I still need to finish uploading photos from those two trips, in fact, and I did a bit more of the 2008 one when I was caught up here (the rest of my Nazareth and West Jerusalem shots are now up). All that 2008 now lacks is the rest of the Haifa pics and the Druze towns, plus the big archaeological museum I photographed fully. As for 2010, I never did the last card, which means I haven’t gotten through my pictures from Mount of Olives and Gethsemane and a few others places in the Old City. Not much, and I might get it done during this trip if there’s another down-day.

To-morrow I’m meeting a fella to discuss subletting his place for August. It’s even cheaper than where I am now, and located pretty close to the central bus station in Tel Aviv, which should be convenient. I’ll talk about it later if I end up taking it.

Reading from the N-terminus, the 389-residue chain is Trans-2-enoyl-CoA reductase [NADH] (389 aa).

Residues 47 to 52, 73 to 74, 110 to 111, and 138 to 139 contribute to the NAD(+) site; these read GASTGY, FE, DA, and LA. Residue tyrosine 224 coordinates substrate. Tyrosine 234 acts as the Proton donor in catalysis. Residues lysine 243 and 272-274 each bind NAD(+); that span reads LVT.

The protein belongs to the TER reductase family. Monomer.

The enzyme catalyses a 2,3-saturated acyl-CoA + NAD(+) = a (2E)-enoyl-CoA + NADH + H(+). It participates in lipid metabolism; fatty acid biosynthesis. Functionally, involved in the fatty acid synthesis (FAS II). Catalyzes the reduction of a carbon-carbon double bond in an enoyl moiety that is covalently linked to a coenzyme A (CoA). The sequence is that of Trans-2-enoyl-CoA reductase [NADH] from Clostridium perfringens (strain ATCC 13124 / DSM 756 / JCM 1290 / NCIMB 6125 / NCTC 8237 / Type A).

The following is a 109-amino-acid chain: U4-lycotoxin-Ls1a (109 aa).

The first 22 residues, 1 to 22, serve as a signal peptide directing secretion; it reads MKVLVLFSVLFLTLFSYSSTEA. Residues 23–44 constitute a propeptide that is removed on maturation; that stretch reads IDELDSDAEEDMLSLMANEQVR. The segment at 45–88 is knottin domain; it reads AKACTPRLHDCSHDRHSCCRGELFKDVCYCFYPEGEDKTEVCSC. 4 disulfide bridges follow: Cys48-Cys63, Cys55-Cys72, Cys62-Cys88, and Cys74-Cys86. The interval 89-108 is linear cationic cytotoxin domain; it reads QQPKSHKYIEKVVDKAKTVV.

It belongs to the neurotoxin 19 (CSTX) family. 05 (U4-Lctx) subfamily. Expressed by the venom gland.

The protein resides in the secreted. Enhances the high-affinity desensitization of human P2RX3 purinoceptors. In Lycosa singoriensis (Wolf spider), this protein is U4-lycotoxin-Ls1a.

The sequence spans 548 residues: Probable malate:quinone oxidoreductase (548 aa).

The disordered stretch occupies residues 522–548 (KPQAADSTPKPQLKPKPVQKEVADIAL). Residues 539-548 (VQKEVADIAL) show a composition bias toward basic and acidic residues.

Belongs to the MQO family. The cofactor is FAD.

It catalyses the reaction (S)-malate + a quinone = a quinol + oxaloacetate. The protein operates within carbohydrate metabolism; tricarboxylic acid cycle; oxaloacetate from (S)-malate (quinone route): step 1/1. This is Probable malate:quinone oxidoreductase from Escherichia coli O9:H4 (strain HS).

Dinner’s done, so I ought to attend to that. Then, some more Hebrew and off to sleep. I’ll get the Hebron and Lior posts up soon, I promise… *lol* Good-night, World.

‘Does God Have A Future?’

Commenting on the birth of one ‘personalistic’ god in the last post brought this passage to mind.

Excerpted from the concluding chapter of A History Of God, by Karen Armstrong.